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Does deflating the lungs and sawing from the xiphisternum reduce the chance of accidental pleurotomy during sternotomy?

Three Part Question

In [patients undergoing median sternotomy] is [lung deflation or direction of incision] important in the reduction of [inadvertent pleurotomy].

Clinical Scenario

You are performing an aortic valve replacement in a 78-year-old lady, with poor lung function, and who was smoking up until the day of the operation. You are keen to keep the pleura intact for this operation to optimise her post-operative recovery. During the sternotomy you ask the anaesthetist to deflate the lungs and you perform the sternotomy from the sternal notch to the xiphisternum. You are disappointed to find that despite these manoeuvres, you have widely opened the right pleura with the saw. The anaesthetist comments that deflating the lungs makes no difference and that you should have gone the other way with the saw as a colleague does this and 'never' has this problem. You resolve to search for the evidence for these comments.

Search Strategy

Medline1966 to Jan 2005, Embase 1980 to Jan 2005 and CINAHL 1982 to Jan 2005 using the OVID interface. The Cochrane database of systematic reviews was also searched.
[exp sternotomy/OR] AND [exp pleura/OR OR OR]

Search Outcome

One hundred and four papers were found in Medline, 64 papers in Embase, and 2 papers in CINAHL. Cochrane reviews were searched using the term sternotomy or pleurotomy but yielded no relevant papers. Of these papers only 4 provided evidence to answer the question

Relevant Paper(s)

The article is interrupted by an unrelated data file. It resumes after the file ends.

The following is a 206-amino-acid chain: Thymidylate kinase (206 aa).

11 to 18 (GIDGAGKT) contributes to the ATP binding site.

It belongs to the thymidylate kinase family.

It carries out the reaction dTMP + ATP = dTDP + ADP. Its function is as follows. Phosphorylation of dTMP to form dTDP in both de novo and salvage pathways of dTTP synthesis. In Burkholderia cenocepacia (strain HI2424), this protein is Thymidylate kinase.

Author, date and country Patient group Study type (level of evidence) Outcomes Key results Study Weaknesses
Pick et al,
95 consecutive patients at a single centre undergoing cardiac surgery Group I (n=49) sternotomy from sternal notch downwards Group II (n=46) Sternotomy from Xiphoid upwards Lungs were deflatedProspective cohort study (level 2b)Accidental pleurotomyGroup I (Sternum down) 3/49 (7%). Group II (Xiphoid up) 11/46 (24%) P=0.02. (93% of accidental pleurotomies were the right pleura)Not a randomised study One surgeon always sawed downwards and a second surgeon commenced the study sawing from the xiphoid then changed to the opposite technique halfway
Mean days in hospitalsNo accidental pleurotomy (n=81) 6.9 days. Accidental pleurotomy (n=14) 7.8 days P=NS.
Lichtenstein et al,
126 cardiac patients in a single centre Anaesthetist opened envelopes to reveal patient group, and disconnected lungs without any audible change to surgeon Deflated lung group (n=66) 3 excluded due to protocol violation (2 redos and one misread envelope)Single blinded PRCT (level 2b)Inadvertent pleurotomyDeflated lungs 9/60 (15%). Inflated lungs 6/66 (9%) P=0.455.Authors should have used Fisher's exact test not Chi squared test to assess significance due to low cell count in groups for all cases.
Inadvertent pleurotomy by sternotomy direction (non-randomized)Sternal notch down 12/57 (21%). Xiphoid process up 3/69 (4%). P=0.009 by Chi squared test.